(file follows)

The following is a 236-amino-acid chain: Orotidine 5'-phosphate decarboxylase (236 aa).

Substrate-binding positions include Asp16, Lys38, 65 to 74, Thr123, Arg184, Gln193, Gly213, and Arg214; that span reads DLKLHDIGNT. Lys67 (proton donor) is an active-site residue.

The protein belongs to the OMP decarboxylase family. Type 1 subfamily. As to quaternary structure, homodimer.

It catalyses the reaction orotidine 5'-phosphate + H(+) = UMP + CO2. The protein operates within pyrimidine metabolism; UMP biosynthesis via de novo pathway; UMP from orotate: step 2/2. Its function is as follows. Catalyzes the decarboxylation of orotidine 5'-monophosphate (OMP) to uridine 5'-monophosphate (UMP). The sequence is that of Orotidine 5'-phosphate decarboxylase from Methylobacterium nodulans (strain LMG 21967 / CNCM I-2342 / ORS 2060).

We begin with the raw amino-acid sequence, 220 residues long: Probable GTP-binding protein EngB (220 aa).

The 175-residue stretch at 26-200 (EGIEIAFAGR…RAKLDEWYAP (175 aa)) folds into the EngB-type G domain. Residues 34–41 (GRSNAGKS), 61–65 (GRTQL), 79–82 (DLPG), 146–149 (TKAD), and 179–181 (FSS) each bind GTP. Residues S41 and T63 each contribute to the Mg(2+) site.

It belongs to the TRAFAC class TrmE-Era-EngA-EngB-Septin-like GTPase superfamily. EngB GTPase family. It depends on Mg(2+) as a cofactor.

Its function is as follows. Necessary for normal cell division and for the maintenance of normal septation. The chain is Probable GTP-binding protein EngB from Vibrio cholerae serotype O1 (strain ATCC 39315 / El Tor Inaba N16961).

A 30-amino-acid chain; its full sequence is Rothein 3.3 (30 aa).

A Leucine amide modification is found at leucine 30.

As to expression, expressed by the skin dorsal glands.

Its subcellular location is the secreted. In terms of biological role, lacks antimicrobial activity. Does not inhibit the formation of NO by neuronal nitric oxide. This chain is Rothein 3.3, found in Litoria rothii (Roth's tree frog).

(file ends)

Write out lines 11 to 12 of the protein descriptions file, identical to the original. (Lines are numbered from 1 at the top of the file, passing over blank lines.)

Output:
As to expression, expressed by the skin dorsal glands.

Its subcellular location is the secreted. In terms of biological role, lacks antimicrobial activity. Does not inhibit the formation of NO by neuronal nitric oxide. This chain is Rothein 3.3, found in Litoria rothii (Roth's tree frog).